"Over the first few months of this year this story became somewhat subdued. That was given the good performance of the stockmarket up until the middle of May."
The rise in bond yields affected the situation in two ways. "The poor performance of the bond market made long dated fixed income less attractive," says the fund manager, "but generally speaking it improved coverage ratios for many pension funds because their liabilities are discounted against long rates, and of course, long swap rates went up quite a lot in the first few months of the year."
This has meant that pension funds seeking to match their assets and liabilities better have been able to take a less hurried approach. "The equity market rally was certainly making people less focused on solvency pressures in the euro zone and therefore more likely to sit on their hands," says Jon Cunliffe, head of interest rate alpha at ABN Amro Asset Management in London, "and some much better solvency numbers have been published in Holland, for example."
Others agree. "The funding ratios for Dutch pension funds are now much healthier," says one portfolio manager in London. "They have a target set by the Dutch regulator of around 130% of assets to liabilities, and all the evidence suggests that they have been around that level. That was because equities went up so much over a 12 month horizon and also because long dated bond yields had risen so much.
"Trustees have therefore been taking the view that, certainly in Europe, yields are going to be even higher into year end, and that gives them less impetus to switch into long dated bonds. The end of the year is the key date for them, as that is when the Dutch pension regulations come in, but until then they don't have a problem."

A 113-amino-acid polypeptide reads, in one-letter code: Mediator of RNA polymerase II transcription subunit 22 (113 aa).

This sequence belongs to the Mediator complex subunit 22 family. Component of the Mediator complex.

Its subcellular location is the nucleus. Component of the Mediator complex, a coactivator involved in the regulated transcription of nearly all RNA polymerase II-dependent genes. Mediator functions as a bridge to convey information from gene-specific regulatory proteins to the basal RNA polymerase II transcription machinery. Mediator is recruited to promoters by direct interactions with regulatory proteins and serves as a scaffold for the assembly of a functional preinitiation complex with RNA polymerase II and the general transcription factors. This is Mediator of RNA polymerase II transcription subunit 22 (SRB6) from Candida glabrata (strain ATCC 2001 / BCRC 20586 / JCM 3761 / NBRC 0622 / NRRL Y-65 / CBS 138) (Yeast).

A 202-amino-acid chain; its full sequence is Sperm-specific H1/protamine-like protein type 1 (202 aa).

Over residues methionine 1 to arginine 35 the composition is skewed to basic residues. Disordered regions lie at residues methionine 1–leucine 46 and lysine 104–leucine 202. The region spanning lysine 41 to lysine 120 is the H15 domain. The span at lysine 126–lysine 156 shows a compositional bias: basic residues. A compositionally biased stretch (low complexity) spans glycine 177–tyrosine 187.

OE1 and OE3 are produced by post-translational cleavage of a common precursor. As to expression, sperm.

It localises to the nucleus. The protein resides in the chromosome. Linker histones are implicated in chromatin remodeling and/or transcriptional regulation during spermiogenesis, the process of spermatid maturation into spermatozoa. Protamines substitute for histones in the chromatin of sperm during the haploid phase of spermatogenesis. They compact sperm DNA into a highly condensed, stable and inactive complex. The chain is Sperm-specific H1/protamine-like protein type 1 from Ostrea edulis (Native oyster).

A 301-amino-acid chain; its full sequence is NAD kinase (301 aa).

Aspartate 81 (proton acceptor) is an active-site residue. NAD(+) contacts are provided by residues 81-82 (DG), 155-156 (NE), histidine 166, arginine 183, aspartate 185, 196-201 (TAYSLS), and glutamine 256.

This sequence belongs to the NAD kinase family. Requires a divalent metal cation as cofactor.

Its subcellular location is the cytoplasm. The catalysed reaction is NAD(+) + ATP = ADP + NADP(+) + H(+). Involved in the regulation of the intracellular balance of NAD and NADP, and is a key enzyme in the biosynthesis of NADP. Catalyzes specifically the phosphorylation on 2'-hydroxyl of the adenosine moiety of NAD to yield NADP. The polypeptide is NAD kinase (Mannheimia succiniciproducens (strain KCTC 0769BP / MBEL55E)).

The tortoise and the hare
But in mid-May, just after Parkes at HSBC had made his pension deficit forecast, the stockmarkets ran out of breath.
His analysis did catch the beginning of the fall in share prices — he noted that the fall up to that point would have added £5bn to the deficit — but he was not able to take into account the slump in the FTSE 100 index over the week of May 15-19. The index slipped back to 7.8% below the five year peak it reached in April, wiping out all its gains since the beginning of the year.
As this report was going to press the markets had not decided whether this correction would be short-lived, or was an important turning point.
Irrespective of this, the fall in equities was a timely reminder that it is not just coverage ratios that pension funds have to bear in mind, but the way their assets move relative to their liabilities when market dynamics change.